Monday, August 1, 2011

Mining and visualizing twitter from RStudio in EC2

Here's code I'm going to use for my ICPSR class today. This is set up to run immediately from an EC2 instance of my AMI agongRStudio2 (ID:ami-1bb47272). It's the simplest introduction to text mining I've been able to pull together so far.

Step-by-step instructions for getting started in EC2 are here (pdf and docx). These are intended to get you started in command-line R. For this exercise, we want to use the RStudio GUI instead, so there are a few changes.

1. On step 6, use this Community AMI:
agongRStudio2 / ami-1bb47272

2. On step 8, you don't need to download the keypair. "Proceed without a keypair" instead.

2. On step 9, you also need to enable port 8787, the port the RStudio server uses.

3. On step 11 stop following the tutorial. Instead, open up your EC2 URL in your browser, with port 8787. It will look something like this:

4. I'll give out the username and password in class. If you're not in the class, email me and I can clue you in.

5. Here's a first script to run


#Grab the 200 most recent tweets about #bachmann
k = 200
my_tweets <- searchTwitter("#bachmann", n=k)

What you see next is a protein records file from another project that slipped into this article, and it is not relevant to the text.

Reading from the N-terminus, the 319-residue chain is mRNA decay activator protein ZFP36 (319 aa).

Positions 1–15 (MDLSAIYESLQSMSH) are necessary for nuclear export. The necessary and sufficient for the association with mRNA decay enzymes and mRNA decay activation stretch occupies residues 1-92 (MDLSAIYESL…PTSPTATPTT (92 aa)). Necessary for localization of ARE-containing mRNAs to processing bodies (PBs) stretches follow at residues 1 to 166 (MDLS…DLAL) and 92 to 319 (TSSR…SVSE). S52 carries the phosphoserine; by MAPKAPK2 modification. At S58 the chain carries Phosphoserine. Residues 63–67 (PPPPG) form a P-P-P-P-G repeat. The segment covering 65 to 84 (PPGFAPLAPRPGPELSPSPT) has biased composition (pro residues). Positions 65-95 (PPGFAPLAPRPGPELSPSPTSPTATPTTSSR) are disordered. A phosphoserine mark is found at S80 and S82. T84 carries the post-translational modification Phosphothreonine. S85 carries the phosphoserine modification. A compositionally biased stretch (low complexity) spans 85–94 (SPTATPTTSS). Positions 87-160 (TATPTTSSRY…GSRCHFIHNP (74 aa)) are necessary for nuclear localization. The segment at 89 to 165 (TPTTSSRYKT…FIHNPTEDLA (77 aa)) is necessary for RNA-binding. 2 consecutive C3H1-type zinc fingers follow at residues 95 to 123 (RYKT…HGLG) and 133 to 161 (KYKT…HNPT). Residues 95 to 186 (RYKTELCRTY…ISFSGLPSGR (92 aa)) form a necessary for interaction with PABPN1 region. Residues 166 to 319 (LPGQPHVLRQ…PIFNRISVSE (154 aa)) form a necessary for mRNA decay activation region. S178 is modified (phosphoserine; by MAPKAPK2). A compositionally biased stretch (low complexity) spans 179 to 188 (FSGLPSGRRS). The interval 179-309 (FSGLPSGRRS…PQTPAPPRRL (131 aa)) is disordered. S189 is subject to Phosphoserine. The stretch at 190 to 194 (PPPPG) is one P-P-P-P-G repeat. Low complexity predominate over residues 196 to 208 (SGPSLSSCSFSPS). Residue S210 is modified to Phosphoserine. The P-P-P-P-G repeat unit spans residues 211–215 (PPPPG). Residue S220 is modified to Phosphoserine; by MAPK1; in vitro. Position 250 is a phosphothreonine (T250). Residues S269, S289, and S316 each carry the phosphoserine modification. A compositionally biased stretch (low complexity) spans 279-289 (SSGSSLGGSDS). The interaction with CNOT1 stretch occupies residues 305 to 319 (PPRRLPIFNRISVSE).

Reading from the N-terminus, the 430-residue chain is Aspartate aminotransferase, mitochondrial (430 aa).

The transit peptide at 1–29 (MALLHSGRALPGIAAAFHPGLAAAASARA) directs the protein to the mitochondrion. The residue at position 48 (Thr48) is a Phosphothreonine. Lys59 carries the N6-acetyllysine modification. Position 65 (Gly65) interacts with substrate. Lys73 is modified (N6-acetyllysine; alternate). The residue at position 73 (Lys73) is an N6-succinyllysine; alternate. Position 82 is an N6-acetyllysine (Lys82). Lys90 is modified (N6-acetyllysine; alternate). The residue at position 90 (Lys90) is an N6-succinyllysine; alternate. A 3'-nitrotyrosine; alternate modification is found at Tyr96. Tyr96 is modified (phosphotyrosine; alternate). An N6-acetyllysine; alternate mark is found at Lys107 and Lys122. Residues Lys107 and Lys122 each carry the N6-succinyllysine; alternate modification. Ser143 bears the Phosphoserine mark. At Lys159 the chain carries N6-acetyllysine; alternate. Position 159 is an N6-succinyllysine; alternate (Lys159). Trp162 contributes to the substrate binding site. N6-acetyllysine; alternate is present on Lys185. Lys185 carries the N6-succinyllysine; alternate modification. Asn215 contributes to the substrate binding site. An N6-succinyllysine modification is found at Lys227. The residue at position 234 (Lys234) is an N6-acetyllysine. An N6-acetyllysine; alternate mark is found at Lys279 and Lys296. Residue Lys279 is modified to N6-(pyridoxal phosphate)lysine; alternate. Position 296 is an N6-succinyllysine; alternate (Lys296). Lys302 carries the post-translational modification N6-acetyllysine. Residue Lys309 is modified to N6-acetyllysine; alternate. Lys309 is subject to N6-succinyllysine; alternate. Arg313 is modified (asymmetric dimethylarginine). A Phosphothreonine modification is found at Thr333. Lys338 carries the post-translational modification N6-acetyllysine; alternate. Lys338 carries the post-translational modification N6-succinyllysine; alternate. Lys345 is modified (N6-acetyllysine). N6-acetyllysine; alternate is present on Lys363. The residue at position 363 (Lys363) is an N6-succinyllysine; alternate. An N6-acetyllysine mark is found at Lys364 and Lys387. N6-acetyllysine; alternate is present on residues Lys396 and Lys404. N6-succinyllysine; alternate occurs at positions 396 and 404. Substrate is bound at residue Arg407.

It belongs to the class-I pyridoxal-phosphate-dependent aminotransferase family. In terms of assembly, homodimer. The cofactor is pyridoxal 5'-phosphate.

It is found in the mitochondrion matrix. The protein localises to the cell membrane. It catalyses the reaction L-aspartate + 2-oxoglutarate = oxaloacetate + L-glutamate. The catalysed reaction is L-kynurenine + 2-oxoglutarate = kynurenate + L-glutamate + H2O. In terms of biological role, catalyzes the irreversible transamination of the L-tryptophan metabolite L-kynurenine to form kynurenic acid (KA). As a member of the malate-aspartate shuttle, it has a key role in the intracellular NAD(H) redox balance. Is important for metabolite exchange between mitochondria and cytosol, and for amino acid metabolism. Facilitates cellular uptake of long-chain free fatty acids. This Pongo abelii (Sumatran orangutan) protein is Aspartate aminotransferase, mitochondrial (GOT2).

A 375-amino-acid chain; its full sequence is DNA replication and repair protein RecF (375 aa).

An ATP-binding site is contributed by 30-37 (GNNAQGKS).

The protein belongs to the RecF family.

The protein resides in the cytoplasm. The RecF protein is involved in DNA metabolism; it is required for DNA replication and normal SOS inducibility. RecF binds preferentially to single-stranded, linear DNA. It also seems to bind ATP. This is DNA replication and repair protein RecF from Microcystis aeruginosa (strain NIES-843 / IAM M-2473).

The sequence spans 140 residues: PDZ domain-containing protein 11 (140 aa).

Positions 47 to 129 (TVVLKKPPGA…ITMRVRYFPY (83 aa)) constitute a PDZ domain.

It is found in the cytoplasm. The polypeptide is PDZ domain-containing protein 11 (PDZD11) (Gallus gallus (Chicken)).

#Convert tweet status objects to text
my_text <- data.frame( text=unlist( lapply( c(1:k), function(x){my_tweets[[x]]$text} ) ) )

#Convert text to a tm corpus object
my_corpus <- Corpus( DataframeSource( my_text ) )
my_corpus <- tm_map(my_corpus, removePunctuation)
my_corpus <- tm_map(my_corpus, tolower)
my_corpus <- tm_map(my_corpus, function(x) removeWords(x, stopwords("english")))

#Convert corpus to matrix
tdm <- TermDocumentMatrix(my_corpus)#, control = list(weighting = weightTfIdf))
m <- as.matrix(tdm)

#Get features and frequencies
v <- sort(rowSums(m),decreasing=TRUE)
d <- data.frame(word = names(v),freq=v)

#Display as a word cloud
wordcloud(d$word,d$freq,min.freq=5,use.r.layout=T,vfont=c("sans serif","plain"))

#Basic bluster analysis of words
m2 <- m[colSums(m)>15,]

dist_matrix <- dist(m2, method = "euclidean") # distance matrix
fit <- hclust(dist_matrix, method="ward")
plot(fit) # display dendogram
We're going to be trying this in class. I have 20 minutes budgeted, so hopefully it's really this easy.

PS - Don't forget to terminate your EC2 instance when you're done, or you will use up your free hours, then run up a smallish (~50 cents/day) Amazon bill until you remember

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